Jake awoke to find himself swaying in a hammock. He opened his eyes with a jolt, then closed them quickly as he felt his head exploding with pain. He reached up to touch his temple and found it bandaged. He slowly re-opened his eyes to look around. It wasn’t like some movie where he might awakened disoriented and thinking it had all been a terrible dream. No, he knew he had been kidnapped and he was scared.
His hands instinctively reached for the sides of the hammock and he pulled himself up. He sat over one side of the colorful hammock, which reminded him of the one his abuela had hanging in her backyard. His headache backed off as his curiosity overtook him.
He was in a hut made of polished sticks pressed together in intricate design. Aside from the hammock there was a small table, two chairs and some large clay pots. On one wall were two small, round windows without panes. Jake could see foliage rustling in the breeze. He carefully stood up, letting the hammock swing him to his feet. He walked over to the window. He noticed that the pots had water in them, with two small cups hanging off hooks. He dipped one cup into the pot and drank. The water was deliciously cold and pure. He looked out the window, amazed to find that he was actually high up a tree. This was not a hut, but rather, a treehouse!
Jake looked down and estimated that he was at least 20 feet off the ground. Now Jake did feel like he was on some movie set. He remembered being a little kid and going to Disneyland with his father. They came to the huge artificial treehouse from the Tarzan movie and they both climbed up it with loud enthusiasm. Up rope ladders, across bridges and back down to the other side where there were musical instruments to bang and scientific objects to be examined.
Jake hated it when memories of his father overtook him. So he concentrated on his surroundings and noticed, in fact, that he was not in some fantastical village in the trees, but more likely, in prison. And with that, Jake determined he needed to escape. But how?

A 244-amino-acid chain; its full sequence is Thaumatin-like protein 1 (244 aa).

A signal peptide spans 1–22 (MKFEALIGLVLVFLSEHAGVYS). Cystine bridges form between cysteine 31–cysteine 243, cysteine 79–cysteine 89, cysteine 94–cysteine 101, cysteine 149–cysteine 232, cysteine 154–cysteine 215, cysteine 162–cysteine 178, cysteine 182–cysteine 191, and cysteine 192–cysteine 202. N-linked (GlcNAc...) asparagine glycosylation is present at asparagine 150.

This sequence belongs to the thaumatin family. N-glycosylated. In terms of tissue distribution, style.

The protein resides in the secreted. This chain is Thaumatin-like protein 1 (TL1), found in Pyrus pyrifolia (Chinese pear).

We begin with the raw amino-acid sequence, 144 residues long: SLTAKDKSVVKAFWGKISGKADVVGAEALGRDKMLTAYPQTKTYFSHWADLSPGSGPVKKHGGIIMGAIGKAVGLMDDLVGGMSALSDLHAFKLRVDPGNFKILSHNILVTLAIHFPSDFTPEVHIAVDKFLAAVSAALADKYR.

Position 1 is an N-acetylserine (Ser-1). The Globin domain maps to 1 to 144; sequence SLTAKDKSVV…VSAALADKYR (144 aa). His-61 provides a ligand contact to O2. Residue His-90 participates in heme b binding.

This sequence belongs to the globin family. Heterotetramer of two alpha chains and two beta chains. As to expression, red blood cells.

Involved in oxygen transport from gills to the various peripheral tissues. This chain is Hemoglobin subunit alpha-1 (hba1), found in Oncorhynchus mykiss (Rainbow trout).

He heard some muffled voices. He spun around to see that there was a door on the other side of the hammock. The windows were too small for him to squeeze through, and even if he could, he doubted he could make it safely to the ground. There was no where to hide, which might have been a good idea if it weren’t for the fact that he was obviously placed in this hut on purpose and his absence would be noticed.
The door opened and Jake cringed a little, for no good reason other than fear. Jake had loved his father dearly, and sorely missed him, but they both had realized that Jake did inherited his father’s bravery in the face of danger. Better to avoid danger rather than face it.
In through the door walked two kids. One was a teenage girl dressed in a simple cloth tunic. Next to her stood a boy younger than her, also in a beige tunic. They were both smiling.
“Good, you are up. We were worried about you,” said the girl as she stepped towards Jake to examine his head. She spoke with an accent, but otherwise, it was perfect English. Up to now Jesse had been assuming that they were on some small island off of Puerto Rico, where his aunt, the Captain, had been taking them. Perhaps the hurricane threw them further off course than they had realized.
Jake found the girl’s smile welcoming, not threatening like he had expected. He let her examine the bandage around his forehead. She was taller than he was and bent over a little to examine the bump.
“This looks fine. You are lucky, you know. If we hadn’t seen you in time, they would have killed you”
“Who are you? And where am I? And who would have killed me?”
“Lot’s of questions, eh? First, you will be fine here. No danger. I am Teena and this is my friend, Oto. We are the leaders of our tribe.”
“Leaders! But aren’t you too young? I mean, really, how old are you?”
“More questions?” laughed Teena. “Ok, but to figure out our ages, you’ll have to solve this riddle:
Oto, Oto, my trusted friend, is now half the age I was back then. But at that time, as we both know, he was a third of the age that I am now.”
“That’s impossible to answer,” grumbled Jake, irritated at the game.
“No it isn’t if you only think of integers.”
Figure out how old Teena and Oto are.
Think of at least two ways to solve this puzzle.